His own character, as reflected in the narrative of these events, is often little to his credit, and the frank and unblushing selfishness of his outlook upon things in general is as amusing as it is shameful. And yet, on the other hand, when most men deserted London, Pepys remained in it through the whole dangerous time of the plague, taking his life in his hand and dying daily in his imagination in spite of the quaint precautions against infection which he takes care on every occasion to describe. Through the whole dismal year, with plague and fire raging around him, he sticks to his post and does his work as thoroughly as the disorganised circumstances of his life allow. If we could get back to the point of view of those who thought about Pepys and formed a judgment of him before his Diary had been made public, we should be confronted with the figure of a man as different from the diarist as it is possible for two men to be. His contemporaries took him for a great Englishman, a man who did much for his country, and whose character was a mirror of all the national and patriotic ideals. His public work was by no means unimportant, even in a time so full of dangers and so critical for the destinies of England. Little did the people who loved and hated him in his day and afterwards dream of the contents of that small volume, so carefully written in such an unintelligible cipher, locked nightly with its little key, and hidden in some secure place. When at last the writing was deciphered, there came forth upon us, from the august and honourable state in which the Navy Commissioner had lain so long, this flood of small talk, the greatest curiosity known to English literature. Other men than Pepys have suffered in reputation from the yapping of dogs and the barn-door cackle that attacked their memories. England blushed as she heard the noise when the name of Carlyle became the centre of such commotion. But if Samuel Pepys has suffered in the same way he has no one to thank for it but himself; for, if his own hand-writing had not revealed it, no one could possibly have guessed it from the facts of his public career. Yet what a rare show it is, that multitude of queer little human interests that intermingle with the talk about great things! It may have been quite wrong to translate it, and undoubtedly much of it was disreputable enough for any man to write, yet it will never cease to be read; nor will England cease to be glad that it was translated, so long as the charm of history is doubled by touches of strange imagination and confessions of human frailty.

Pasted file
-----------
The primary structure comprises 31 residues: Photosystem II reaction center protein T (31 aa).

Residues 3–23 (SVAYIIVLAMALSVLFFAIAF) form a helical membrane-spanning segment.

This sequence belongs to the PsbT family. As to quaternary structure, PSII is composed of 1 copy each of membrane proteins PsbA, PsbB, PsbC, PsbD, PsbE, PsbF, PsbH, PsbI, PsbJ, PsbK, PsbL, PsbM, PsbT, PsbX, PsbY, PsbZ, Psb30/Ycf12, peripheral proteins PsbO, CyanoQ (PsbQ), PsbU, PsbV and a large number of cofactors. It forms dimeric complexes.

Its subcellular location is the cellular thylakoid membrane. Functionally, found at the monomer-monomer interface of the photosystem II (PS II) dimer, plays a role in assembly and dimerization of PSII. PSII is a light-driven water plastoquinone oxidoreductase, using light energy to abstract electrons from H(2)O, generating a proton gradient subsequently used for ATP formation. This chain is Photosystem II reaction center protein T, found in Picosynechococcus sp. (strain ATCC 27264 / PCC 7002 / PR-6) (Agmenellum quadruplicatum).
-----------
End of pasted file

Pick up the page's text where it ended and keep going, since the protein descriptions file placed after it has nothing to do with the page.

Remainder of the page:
Pepys' connection with literature is that rather of a virtuoso than of a student in the strict sense of the term. He projected a great History of the Navy, which might have immortalised him in a very different fashion from that of the immortality which the Diary has achieved. But his life was crowded with business and its intervals with pleasures. The weakness of his eyes also militated against any serious contribution to literature, and instead of the History, for which he had gathered much material and many manuscripts, he gave us only the little volume entitled Memoirs of the Navy, which, however, shows a remarkable grasp of his subject, and of all corresponding affairs, such as could only have been possessed by a man of unusually thorough knowledge of his business. He collected what was for his time a splendid library, consisting of some three thousand volumes, now preserved in his College (Magdalene College, Cambridge), very carefully arranged and catalogued. We read much of this library while it is accumulating—much more about the mahogany cases in which the books were to stand than about the books themselves, or his own reading of them. The details of their arrangement were very dear to his curious mind. He tells us that where the books would not fit exactly to the shelves, but were smaller than the space, he had little gilded stilts made, adjusted to the size of each book, and placed under the volumes, which they lifted to the proper height. Little time can have been left over for the study of at least the stiffer works in that library, although there are many notes which show that he was in some sense a reader, and that books served the same purpose as events and personalities in leading him up and down the byways of what he always found to be a curious and interesting world.
But the immortal part of Pepys is undoubtedly his Diary. Among others of the innumerable curious interests which this man cultivated was that of studying the secret ciphers which had been invented and used by literary people in the past. From his knowledge of these he was enabled to invent a cipher of his own, or rather to adopt one which he altered somewhat to serve his uses. Having found this sufficiently secret code, he was now able to gratify his immense interest in himself and his inordinate personal vanity by writing an intimate narrative of his own life. The Diary covers nine and a half years in all, from January 1660 to May 1669. For nearly a century and a half it lay dead and silent, until Rev. J. Smith, with infinite diligence and pains, discovered the key to it, and wrote his translation. A later translation has been made by Rev. Mynors Bright, which includes some passages by the judgment of the former translator considered unnecessary or inadvisable.